Micropaleontology is particularly helpful for the establishment of an accurate chronostratigraphic framework for the depositional and geodynamic history of Tethys. More particularly, radiolarians are extremely useful for dating radiolarites that are often stratigraphically associated with submarine lavas. Dating these past siliceous oozes, which accumulated presumably under mesotrophic waters and in a depositional environment starved of any carbonate or siliciclastic material [Baugmgartner 2013], is of great significance for the geodynamic and paleoenvironmental reconstruction of the various Tethyan realms, often preserved in tectonically complex areas [e.g., Al-Riyami et al. 2002, Avagyan et al. 2017, Cordey 2022, De Wever and Baudin 1996, De Wever et al. 1994, Danelian et al. 2006, 2008a, Ferrière et al. 2015, Goričan et al. 2012, Robertson et al. 2013, 2021, 2022, Vrielynck et al. 2003]. Foraminifera and calcareous nannofossils are also useful in providing important biochronostratigraphic constraints for the timing of ophiolite obduction by dating the thrust sequences beneath the ophiolites and the post-obduction sedimentary cover [Danelian et al. 2014, Okay et al. 2022, Sosson et al. 2010].

The Lesser Caucasus (Armenia and Karabagh) represents a key component of the Alpine-Himalayan mountain belt, as it preserves the remnants of a Neotethyan Mesozoic oceanic realm that continues westwards into northeastern Turkey [e.g., Zakariadze et al. 1983, Galoyan 2008, Galoyan et al. 2007, 2009, Rolland et al. 2009a, 2010, Sosson et al. 2010, 2016], representing thus an over 700 km-long coherent Tethyan suture zone. The ophiolitic units preserved in the Lesser Caucasus are the relics of an oceanic domain that existed during the Mesozoic between the Somkheto-Karabagh volcanic arc, considered as part of the southern margin of Eurasia [Sosson et al. 2010] and the South-Armenian Block (SAB), a Gondwana derived micro-continent that was detached from it during the Late Paleozoic–Early Mesozoic [Dercourt et al. 1986, Barrier and Vrielynck 2008].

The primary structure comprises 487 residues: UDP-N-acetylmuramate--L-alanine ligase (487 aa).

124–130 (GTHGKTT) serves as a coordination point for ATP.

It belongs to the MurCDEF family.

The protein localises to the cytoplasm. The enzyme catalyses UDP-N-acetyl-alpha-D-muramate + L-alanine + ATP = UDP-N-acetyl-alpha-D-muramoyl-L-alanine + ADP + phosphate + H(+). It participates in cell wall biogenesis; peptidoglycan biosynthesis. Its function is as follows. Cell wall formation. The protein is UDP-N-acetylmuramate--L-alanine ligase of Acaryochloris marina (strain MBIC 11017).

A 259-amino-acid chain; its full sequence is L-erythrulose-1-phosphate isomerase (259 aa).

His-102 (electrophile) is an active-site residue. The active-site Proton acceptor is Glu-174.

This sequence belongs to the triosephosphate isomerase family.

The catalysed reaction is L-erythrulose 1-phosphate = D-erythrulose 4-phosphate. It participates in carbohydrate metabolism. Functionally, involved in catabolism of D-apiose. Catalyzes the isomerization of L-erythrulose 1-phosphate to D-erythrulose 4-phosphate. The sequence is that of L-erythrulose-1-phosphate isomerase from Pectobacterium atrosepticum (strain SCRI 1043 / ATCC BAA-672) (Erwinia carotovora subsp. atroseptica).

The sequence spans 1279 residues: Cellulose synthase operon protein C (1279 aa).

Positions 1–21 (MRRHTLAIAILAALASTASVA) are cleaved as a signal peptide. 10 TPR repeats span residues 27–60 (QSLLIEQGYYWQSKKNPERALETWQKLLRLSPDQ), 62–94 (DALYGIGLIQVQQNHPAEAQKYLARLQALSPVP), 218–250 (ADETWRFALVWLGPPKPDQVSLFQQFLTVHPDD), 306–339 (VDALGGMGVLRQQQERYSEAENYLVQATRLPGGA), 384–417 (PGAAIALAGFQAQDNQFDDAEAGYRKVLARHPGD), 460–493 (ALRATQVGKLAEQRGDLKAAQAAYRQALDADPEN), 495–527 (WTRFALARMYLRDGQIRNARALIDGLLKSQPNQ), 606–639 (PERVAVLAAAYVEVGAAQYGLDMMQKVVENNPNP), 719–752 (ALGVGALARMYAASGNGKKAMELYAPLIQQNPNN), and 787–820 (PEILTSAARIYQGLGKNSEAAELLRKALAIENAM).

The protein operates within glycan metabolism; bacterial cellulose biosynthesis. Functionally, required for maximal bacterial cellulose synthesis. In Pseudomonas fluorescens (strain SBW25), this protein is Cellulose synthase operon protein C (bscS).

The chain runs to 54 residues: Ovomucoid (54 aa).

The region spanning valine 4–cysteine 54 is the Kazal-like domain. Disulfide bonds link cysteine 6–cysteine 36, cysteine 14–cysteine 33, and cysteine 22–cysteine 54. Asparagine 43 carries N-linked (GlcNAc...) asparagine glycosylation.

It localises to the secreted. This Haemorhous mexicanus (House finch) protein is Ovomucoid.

Initial results on radiolarians extracted from the sedimentary cover of the ophiolites in the Lesser Caucasus were obtained at the time of the Soviet Union [Zakariadze et al. 1983, Belov et al. 1991, Knipper et al. 1997, Vishnevskaya 1995], but the bulk of existing radiolarian data was published during the last 15 years following a number of French-Armenian joint projects. These results provided relatively accurate ages, generated from coherent successions of radiolarian cherts, which are either intercalated between successive lava flows or lie stratigraphically over them [Asatryan 2009, Asatryan et al. 2010, 2011, 2012, Danelian et al. 2007, 2008b, 2010, 2012, 2014, 2016, 2017, Sosson et al. 2010]. Special attention was paid in stating explicitly the provenance of studied samples with respect to their geological and stratigraphic setting, as well as in documenting with illustrations the identified fauna (or at least the age diagnostic species); the latter is important for communicating the species concept used during the process of identification.